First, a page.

On a whole, does this article make me want to watch his spot on The One Show? No. It makes me want to learn more about Sleep Paralysis, but not from him specifically. I only want to have the questions he inspires answered, but he doesn’t nothing to convince me or his general audience to get it from him. The activity systems of this article would ideally be expert speaking to the general population, but he writes it as if he is an expert speaking to other experts. And, as I have demonstrated, it didn’t work.
Terms of Service for any website can be confusing. Everything from legal terms in large complex sentences, to short summarizing phrases can be found in this type of document. However, even those statements that summarize and are meant to provide clarity can end up confusing the average, non-legal reader. Most of us simply find it easier to click the “I accept” button and move on, hoping that we didn’t somehow sign our lives away in the process. I will be focusing on the Youtube Terms of service in this article; more specifically the “Your Content and Conduct” section which includes a discussion of ownership rights regarding Content. Although the activity systems involved are an important factor as to why the terms are written the way they are, I will focus more on the text itself with some brief insight into the activity systems.
Texts like these are usually for legal purposes as opposed to users of the website. In order to fully know what one is signing up for, the user should read through the terms of service when first joining a website. However, many of us cannot even translate the legal terms and find our eyes glazing over before really even understanding the basic content of these terms. The website that is providing these terms of service, such as Youtube, is not writing towards the users, but rather to the legal teams in case a user, or other company that uses the site, brings up a legal discussion or debate about something that occurs on the website. We find that three separate activity systems come into conflict within the reading of this document.
While the text is primarily to give proof to the user of the rules and regulations that the site has, it must be written in legal terms to be presentable if problems should arise that bring the legal system into the argument. The three activity systems can be identified as the youtube staff, the users, and the copyright laws that youtube must regulate. The YouTube staff is at work through the writing of the terms. The staff is the connection between the user and the service, making them an important part of the relationships involved between the activity systems. The user is obviously involved as the subject of the terms of service as well as the people who are directly affected by the other activity systems. The copyright laws are presented within the terms of service as would be expected by a legal team. This brings into play the third activity system. Together these three systems work to form a relationship revolving around this website.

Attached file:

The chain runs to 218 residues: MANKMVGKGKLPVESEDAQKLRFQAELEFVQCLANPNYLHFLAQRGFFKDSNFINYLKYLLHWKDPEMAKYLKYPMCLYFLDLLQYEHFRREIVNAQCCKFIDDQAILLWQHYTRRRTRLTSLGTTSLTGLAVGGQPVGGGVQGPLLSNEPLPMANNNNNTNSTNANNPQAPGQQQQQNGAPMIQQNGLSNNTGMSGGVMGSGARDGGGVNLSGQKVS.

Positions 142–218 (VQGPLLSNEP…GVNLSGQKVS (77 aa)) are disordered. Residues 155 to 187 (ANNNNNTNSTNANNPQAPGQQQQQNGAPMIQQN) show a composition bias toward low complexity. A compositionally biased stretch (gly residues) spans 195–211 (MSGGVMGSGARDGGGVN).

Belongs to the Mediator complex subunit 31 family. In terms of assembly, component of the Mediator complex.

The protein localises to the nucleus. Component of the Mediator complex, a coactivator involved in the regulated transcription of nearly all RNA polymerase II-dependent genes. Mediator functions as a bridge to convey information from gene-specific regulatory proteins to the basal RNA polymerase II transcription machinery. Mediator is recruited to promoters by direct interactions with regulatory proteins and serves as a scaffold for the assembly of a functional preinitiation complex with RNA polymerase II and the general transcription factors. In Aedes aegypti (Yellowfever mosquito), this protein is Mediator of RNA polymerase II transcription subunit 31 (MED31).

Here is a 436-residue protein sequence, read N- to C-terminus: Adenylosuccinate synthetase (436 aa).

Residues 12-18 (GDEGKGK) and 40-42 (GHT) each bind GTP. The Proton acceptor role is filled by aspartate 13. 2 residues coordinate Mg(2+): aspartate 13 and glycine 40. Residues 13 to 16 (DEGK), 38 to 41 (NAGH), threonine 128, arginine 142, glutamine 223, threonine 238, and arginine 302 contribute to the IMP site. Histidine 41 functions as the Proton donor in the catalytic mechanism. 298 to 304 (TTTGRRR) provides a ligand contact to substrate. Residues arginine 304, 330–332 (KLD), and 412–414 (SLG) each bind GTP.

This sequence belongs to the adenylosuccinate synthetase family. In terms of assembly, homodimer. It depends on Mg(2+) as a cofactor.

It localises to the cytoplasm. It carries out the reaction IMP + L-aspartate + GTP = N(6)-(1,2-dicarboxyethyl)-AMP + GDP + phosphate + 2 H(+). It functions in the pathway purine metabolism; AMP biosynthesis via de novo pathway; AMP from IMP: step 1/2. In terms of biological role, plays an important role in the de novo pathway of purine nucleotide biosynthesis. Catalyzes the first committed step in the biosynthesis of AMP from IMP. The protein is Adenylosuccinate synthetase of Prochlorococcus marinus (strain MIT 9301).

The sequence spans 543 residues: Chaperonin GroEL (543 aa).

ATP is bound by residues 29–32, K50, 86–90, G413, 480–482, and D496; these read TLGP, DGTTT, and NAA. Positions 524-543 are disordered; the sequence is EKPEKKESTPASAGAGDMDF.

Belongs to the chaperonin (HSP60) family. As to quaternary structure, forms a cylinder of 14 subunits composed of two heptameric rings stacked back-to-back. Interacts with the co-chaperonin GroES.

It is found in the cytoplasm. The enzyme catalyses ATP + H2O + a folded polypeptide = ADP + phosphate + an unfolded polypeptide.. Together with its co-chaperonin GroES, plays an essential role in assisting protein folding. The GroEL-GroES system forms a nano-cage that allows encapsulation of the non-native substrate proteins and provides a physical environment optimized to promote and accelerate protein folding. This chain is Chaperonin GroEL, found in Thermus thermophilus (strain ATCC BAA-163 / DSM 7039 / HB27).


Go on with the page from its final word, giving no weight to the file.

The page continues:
The conflicts between the activity systems bring about the need for these terms of service, in order to keep everyone on the same page. Sometimes the conflicts of interest cause some confusion and the terms end up being a little confusing to the user. The terms are described as “community guidelines” on the youtube site to further place responsibility on the user, showing that the user must have full knowledge of the terms and will be held to those rules. The formal elements of the writing do not make it unintelligible, but some lengthy sections and legal vocabulary can make it difficult to those who do not want to read through a legal document. It does not seem that they are intentionally trying to confuse the user, but are simply following the legal procedures that the site will be held to. The legal framework lowers the reading ease and may be cause for some confusion.
If we look directly into the text, we can find some key examples of where the terms are quite easy to understand, but also sections in which the reader has the potential to get lost or confused. Point number one is easy enough to grasp stating that “as a YouTube account holder you may submit Content to the Service, including videos and user comments. You understand that YouTube does not guarantee any confidentiality with respect to any Content you submit.” This statement is pretty clearly is saying that you can submit videos and comments, but they may not necessarily be kept private since it is a public site.